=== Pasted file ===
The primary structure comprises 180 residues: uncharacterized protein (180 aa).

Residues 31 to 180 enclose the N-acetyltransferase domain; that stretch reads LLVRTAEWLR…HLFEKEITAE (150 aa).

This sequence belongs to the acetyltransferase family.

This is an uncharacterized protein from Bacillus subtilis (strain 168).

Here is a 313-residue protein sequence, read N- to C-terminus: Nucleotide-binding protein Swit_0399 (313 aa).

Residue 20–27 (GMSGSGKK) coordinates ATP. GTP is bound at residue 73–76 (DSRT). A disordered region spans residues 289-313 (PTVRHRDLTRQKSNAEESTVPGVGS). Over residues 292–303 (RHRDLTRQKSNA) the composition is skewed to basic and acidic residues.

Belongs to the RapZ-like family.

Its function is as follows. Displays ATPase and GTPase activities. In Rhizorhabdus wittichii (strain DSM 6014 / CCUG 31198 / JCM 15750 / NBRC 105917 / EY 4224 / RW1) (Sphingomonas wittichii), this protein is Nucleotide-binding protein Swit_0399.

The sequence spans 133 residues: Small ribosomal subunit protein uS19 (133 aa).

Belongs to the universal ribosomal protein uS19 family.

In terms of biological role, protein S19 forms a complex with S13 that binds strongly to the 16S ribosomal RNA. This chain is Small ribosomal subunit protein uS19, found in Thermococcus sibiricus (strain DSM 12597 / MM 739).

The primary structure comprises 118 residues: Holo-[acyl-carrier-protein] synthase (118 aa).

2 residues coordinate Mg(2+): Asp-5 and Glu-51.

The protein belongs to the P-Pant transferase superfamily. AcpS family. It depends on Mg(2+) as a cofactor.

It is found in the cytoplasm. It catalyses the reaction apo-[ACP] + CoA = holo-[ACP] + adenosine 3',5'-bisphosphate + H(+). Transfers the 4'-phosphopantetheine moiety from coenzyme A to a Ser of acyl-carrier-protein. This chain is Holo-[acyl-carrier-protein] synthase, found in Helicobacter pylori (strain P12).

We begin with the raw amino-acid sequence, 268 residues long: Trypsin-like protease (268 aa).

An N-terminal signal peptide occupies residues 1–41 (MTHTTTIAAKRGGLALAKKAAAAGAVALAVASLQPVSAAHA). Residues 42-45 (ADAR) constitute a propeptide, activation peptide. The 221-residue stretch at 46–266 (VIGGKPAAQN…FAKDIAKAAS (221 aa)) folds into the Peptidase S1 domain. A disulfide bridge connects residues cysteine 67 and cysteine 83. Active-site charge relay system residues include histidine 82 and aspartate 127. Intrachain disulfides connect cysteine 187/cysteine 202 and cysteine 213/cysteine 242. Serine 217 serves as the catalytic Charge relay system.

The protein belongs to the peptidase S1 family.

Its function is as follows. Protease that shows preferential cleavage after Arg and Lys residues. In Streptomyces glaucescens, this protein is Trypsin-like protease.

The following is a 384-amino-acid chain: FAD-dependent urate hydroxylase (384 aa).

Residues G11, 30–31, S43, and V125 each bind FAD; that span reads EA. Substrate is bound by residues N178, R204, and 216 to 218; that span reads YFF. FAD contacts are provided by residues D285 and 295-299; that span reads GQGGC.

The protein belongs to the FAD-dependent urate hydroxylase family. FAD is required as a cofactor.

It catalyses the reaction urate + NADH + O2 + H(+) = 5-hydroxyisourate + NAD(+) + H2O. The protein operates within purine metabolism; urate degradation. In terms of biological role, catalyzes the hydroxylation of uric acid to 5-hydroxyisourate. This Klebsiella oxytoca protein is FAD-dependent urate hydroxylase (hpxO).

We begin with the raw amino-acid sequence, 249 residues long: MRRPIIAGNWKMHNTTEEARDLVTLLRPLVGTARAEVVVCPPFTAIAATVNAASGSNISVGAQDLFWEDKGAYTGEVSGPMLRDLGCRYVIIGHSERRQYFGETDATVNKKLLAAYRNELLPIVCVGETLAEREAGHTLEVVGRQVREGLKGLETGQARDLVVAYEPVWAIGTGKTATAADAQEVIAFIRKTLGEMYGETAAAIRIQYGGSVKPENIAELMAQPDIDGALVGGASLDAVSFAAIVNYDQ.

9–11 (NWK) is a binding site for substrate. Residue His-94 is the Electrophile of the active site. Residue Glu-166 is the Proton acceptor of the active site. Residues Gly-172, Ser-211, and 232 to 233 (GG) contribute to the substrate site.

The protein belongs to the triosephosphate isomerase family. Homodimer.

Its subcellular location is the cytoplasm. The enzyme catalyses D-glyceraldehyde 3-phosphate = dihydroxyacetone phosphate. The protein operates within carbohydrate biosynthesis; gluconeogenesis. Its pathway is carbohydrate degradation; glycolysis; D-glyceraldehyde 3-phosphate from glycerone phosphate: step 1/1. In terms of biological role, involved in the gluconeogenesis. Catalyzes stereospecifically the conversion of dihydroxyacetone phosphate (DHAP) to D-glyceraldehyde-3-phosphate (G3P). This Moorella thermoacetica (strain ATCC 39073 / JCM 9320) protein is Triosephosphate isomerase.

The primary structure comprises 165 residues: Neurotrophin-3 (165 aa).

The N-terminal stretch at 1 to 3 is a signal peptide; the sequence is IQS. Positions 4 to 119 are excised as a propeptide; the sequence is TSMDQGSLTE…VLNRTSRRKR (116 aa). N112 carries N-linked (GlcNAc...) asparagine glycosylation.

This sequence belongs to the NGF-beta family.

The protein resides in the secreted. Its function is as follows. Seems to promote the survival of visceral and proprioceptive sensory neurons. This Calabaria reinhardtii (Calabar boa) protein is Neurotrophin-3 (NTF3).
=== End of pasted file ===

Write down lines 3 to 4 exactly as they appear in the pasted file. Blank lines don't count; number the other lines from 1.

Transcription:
This sequence belongs to the acetyltransferase family.

This is an uncharacterized protein from Bacillus subtilis (strain 168).